The General Counsel of the National Labor Relations Board (“NLRB”) in March of 2016 issued memorandum 16-01 requiring the Board’s Regional Offices, which investigate and prosecute unfair labor practices, to submit all cases or complaints related to employee e-mail and other electronic systems to the NLRB Division of Advice. The General Counsel explained in the memorandum that certain cases and issues are of particular interest to the Board and therefore require consideration by the head office in Washington, DC. This memorandum makes clear that the NLRB continues to take a keen interest in extending the reach of the National Labor Relations Act (“NLRA”) to new media.
The memorandum specifically requests submission of cases that involve the application of the case Purple Communications Inc., 361 NLRB 126 (2014). For those unfamiliar with Purple Communications, the case was a precedent-setting ruling from the NLRB in 2014 that requires employers to allow employees who have access to email at work to use the company’s email system for group discussions about the terms and conditions of their employment during non-work time. Specifically, the Board found that if employees are allowed to use the company’s email system to send and receive non-work emails during work hours, they must be permitted to use the system for concerted action during work hours.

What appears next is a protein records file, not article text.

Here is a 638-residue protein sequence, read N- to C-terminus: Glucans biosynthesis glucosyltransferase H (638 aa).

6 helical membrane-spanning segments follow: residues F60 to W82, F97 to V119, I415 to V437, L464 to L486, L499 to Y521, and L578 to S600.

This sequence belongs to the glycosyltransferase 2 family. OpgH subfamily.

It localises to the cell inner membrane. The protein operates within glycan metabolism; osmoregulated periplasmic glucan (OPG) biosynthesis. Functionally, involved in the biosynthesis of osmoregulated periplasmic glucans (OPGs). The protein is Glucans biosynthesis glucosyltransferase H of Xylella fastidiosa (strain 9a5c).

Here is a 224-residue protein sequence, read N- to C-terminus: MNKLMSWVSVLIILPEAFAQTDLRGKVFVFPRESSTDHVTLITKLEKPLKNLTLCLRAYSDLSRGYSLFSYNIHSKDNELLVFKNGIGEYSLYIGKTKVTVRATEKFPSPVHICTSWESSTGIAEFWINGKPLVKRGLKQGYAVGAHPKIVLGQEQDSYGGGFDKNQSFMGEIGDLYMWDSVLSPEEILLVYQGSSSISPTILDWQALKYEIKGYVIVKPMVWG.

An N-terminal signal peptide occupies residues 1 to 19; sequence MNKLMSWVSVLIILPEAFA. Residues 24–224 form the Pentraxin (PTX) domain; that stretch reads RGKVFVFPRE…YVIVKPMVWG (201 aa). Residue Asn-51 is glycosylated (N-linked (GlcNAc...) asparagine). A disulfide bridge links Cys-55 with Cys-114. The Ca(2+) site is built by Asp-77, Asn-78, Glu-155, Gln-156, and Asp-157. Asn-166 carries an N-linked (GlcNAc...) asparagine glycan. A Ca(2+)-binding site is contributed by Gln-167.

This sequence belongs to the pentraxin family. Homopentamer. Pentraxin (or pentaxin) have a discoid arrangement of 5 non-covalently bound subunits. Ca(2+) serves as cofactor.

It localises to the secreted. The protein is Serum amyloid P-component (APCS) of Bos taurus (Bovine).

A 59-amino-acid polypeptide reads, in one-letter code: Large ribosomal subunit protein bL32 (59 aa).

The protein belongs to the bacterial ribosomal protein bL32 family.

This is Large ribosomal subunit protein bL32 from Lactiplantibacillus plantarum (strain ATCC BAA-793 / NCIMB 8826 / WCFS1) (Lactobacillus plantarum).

The Board appears to be most interested in cases that involve “electronic systems other than email.” Therefore, companies that employ others types of corporate communication platforms, such as group text messaging, internal social media, and internal group chat systems, should use caution. Discouraging or disciplining employees who use these systems to discuss the terms and conditions of their employment could risk an unfair labor practice charge that is sent directly to the NLRB Division of Advice. Examples of discussions about terms and conditions of employment include discussions about wages, meal and rest breaks, hours of work, safety at the workplace, and job security.
Once again, this memorandum is a reminder that the NLRB is still on the lookout to extend the reach of the NLRB to social media and is keen to remind employers that employees are generally free to discuss working conditions on all forms of internal and external social media, even platforms owned and maintained by the company.